eLegis Olongapo City Philippines Sangunian

10 May 2009

House think-tank pushes stronger taxing powers fro local governments

Local governments must be given stronger taxing powers or at least commensurate to the expenditure functions assigned to them, the Congressional Planning and Budget Department (CPBD), the think-tank of the House Representatives, said in a paper.

In its report entitled “Public Sector Government and Decentralization in the Philippines “authored by executive director Romulo Miral Jr., CPBD said that while major expenditure functions have been devolved to local governments, the National Government continues to have exclusive authority over productive and broad based taxes.

The think-tank noted that local governments have inadequate tax powers, resulting in ineffective decentralization.

“Government resources continue to be centralized; resulting in common pool problems and local governments remain very dependent on National Government transfers and the direct provision of devolved services. This undermines local autonomy and government accountability,” CPBD said.

Seventeen years after the passage of the Local Government Code of 1991 – the landmark law that decentralized the government, CPBD said government revenues, however remain centralized.

The think-tank attributes this to the exclusive authority of the National Government over major taxes.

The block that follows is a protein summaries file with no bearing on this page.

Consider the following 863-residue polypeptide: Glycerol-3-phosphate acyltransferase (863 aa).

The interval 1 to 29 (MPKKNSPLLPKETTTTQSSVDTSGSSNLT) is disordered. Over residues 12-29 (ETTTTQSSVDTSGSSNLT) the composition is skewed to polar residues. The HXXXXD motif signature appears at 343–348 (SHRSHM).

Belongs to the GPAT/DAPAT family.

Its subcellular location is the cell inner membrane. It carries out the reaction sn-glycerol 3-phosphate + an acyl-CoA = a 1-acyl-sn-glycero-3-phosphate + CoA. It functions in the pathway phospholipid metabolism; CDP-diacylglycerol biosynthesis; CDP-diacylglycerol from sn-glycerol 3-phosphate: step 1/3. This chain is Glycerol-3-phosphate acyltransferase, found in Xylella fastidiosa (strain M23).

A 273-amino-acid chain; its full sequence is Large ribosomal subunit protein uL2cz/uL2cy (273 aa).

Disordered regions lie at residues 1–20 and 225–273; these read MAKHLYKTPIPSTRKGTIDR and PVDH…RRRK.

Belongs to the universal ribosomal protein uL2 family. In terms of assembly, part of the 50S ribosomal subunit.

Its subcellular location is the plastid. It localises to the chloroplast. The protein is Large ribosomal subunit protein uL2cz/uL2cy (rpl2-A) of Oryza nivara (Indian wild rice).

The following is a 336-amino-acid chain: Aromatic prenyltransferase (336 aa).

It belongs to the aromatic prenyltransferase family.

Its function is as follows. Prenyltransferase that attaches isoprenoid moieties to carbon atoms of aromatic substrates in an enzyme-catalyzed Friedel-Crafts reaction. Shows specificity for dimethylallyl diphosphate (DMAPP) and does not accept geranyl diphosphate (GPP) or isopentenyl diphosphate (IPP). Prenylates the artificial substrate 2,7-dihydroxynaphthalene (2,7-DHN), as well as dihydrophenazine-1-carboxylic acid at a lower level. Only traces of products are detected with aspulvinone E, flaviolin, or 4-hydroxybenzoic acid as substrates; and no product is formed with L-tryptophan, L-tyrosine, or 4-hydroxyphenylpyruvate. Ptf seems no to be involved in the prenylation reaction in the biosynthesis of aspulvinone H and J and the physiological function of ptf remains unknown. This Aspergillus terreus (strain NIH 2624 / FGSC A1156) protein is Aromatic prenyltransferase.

These include taxes on income of individuals and corporations, excise taxes, value added tax (VAT), travel tax, motor vehicle tax and international trade taxes.

“The only major taxes assigned to local governments are real property and business license taxes, with allowable rates and exemptions prescribed by the National Internal Revenue Code,” CPBD said.

It also pointed out that local taxes are administered independently by each local government unit and do not coordinate with national tax authorities in practice.

Republic Act 7160 or the Local Government Code of 1991 devolved the responsibilities and powers over certain basic services and regulatory functions to local governments from national authorities.

The law increased the local tax rates and local governments’ share in the internal tax revenues to 40 percent from 11 percent.

To achieve a more effective government decentralization, the CPBD said the national local governments can do joint taxation of major taxes such as individual and corporate income tax.

“To accommodate the additional taxes to be imposed by local governments without increasing the overall burden on taxpayers, National Government tax rates could be commensurately reduced,” it said.

The CPBD also believes that with increased tax powers, local governments will subsequently be made responsible for the provision of local services largely from their own revenues.

--By. Iris C. Gonzales – Philippine Star

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